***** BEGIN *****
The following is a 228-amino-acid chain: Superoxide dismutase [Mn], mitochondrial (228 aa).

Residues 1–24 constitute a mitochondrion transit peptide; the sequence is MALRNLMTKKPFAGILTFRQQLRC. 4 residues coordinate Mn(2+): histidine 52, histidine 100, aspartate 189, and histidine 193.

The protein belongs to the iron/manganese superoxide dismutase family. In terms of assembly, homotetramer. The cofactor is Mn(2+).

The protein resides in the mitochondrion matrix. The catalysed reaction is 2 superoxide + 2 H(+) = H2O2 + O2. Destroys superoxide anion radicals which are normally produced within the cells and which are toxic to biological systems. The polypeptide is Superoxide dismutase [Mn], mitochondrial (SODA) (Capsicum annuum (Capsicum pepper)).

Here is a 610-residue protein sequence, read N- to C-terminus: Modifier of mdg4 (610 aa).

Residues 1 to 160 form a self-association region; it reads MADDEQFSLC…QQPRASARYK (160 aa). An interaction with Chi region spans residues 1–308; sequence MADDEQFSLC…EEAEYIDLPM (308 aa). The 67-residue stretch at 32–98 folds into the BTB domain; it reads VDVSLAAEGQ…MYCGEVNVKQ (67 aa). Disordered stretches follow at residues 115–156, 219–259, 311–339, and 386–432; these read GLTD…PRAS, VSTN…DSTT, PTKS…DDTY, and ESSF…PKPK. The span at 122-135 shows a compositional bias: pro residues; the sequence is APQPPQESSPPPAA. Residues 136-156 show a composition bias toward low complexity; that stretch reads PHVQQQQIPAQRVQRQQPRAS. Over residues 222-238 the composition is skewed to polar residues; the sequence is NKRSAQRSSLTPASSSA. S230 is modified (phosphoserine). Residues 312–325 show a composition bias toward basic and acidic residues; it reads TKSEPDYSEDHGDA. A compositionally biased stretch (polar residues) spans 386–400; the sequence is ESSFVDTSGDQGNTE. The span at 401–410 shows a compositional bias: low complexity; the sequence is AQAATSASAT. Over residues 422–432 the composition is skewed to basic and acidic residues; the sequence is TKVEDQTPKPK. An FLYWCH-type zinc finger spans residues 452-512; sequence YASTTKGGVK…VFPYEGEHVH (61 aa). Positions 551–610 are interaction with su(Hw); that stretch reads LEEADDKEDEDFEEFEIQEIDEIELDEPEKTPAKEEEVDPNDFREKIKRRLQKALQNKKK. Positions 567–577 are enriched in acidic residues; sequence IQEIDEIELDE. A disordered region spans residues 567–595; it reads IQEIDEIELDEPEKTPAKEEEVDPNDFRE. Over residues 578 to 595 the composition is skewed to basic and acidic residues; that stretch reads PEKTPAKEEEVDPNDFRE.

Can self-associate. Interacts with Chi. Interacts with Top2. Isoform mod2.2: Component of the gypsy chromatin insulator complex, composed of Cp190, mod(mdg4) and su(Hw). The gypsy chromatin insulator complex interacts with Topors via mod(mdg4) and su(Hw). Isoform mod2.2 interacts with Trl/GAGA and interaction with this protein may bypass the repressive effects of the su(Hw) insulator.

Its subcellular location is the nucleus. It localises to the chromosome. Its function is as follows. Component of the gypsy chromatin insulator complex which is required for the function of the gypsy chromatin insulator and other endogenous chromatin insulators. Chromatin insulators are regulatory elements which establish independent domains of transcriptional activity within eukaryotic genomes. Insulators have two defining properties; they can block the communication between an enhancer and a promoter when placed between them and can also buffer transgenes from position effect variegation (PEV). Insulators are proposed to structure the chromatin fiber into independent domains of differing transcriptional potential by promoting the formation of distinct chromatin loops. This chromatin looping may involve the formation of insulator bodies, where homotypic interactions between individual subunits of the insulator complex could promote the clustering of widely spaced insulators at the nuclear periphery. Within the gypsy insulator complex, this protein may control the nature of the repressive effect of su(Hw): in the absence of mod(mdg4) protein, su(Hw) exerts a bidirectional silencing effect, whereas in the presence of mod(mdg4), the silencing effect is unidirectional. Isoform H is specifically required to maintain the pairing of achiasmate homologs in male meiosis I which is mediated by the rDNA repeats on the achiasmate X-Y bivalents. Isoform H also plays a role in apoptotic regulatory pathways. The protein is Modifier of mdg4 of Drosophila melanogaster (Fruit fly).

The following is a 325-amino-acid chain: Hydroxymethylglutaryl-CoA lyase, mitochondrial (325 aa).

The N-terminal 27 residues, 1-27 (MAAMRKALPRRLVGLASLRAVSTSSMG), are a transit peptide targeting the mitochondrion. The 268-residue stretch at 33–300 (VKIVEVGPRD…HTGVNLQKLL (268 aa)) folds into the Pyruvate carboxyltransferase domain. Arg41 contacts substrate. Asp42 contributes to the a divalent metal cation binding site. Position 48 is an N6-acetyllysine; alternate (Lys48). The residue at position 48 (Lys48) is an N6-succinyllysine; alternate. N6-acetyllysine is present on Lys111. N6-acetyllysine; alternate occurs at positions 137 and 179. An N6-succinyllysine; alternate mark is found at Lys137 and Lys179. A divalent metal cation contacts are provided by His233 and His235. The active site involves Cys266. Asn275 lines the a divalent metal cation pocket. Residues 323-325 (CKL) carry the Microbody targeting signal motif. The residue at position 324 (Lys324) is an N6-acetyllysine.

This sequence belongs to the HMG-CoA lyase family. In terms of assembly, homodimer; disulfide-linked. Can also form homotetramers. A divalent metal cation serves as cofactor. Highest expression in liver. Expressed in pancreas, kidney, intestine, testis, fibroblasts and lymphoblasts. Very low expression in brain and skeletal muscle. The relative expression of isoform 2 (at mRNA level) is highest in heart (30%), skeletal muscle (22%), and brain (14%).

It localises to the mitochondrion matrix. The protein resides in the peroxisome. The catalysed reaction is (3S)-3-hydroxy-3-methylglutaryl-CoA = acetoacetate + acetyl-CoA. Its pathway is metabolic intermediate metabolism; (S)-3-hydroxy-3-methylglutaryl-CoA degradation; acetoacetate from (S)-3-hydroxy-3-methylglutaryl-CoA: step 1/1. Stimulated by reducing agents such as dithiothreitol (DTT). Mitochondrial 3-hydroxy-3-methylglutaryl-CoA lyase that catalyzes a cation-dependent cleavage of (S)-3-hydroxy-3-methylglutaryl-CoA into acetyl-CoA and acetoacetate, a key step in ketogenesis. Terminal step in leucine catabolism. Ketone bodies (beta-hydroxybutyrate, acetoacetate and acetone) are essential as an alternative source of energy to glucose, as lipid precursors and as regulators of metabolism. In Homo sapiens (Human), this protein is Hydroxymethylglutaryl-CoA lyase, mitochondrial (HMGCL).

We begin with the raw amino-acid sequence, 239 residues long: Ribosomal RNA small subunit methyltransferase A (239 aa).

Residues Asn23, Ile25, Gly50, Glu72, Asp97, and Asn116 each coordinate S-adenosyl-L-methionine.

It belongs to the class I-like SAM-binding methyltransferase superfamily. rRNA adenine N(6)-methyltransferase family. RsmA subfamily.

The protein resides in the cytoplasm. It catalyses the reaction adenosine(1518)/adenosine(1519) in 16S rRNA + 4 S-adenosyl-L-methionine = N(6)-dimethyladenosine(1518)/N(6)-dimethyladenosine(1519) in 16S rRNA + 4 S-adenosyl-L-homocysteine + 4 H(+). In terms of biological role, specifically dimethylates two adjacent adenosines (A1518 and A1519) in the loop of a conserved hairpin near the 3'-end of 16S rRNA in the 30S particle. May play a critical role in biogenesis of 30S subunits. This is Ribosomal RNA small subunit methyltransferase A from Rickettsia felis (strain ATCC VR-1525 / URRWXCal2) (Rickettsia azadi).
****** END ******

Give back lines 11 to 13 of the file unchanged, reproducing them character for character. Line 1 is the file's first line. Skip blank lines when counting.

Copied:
This sequence belongs to the HMG-CoA lyase family. In terms of assembly, homodimer; disulfide-linked. Can also form homotetramers. A divalent metal cation serves as cofactor. Highest expression in liver. Expressed in pancreas, kidney, intestine, testis, fibroblasts and lymphoblasts. Very low expression in brain and skeletal muscle. The relative expression of isoform 2 (at mRNA level) is highest in heart (30%), skeletal muscle (22%), and brain (14%).

It localises to the mitochondrion matrix. The protein resides in the peroxisome. The catalysed reaction is (3S)-3-hydroxy-3-methylglutaryl-CoA = acetoacetate + acetyl-CoA. Its pathway is metabolic intermediate metabolism; (S)-3-hydroxy-3-methylglutaryl-CoA degradation; acetoacetate from (S)-3-hydroxy-3-methylglutaryl-CoA: step 1/1. Stimulated by reducing agents such as dithiothreitol (DTT). Mitochondrial 3-hydroxy-3-methylglutaryl-CoA lyase that catalyzes a cation-dependent cleavage of (S)-3-hydroxy-3-methylglutaryl-CoA into acetyl-CoA and acetoacetate, a key step in ketogenesis. Terminal step in leucine catabolism. Ketone bodies (beta-hydroxybutyrate, acetoacetate and acetone) are essential as an alternative source of energy to glucose, as lipid precursors and as regulators of metabolism. In Homo sapiens (Human), this protein is Hydroxymethylglutaryl-CoA lyase, mitochondrial (HMGCL).

We begin with the raw amino-acid sequence, 239 residues long: Ribosomal RNA small subunit methyltransferase A (239 aa).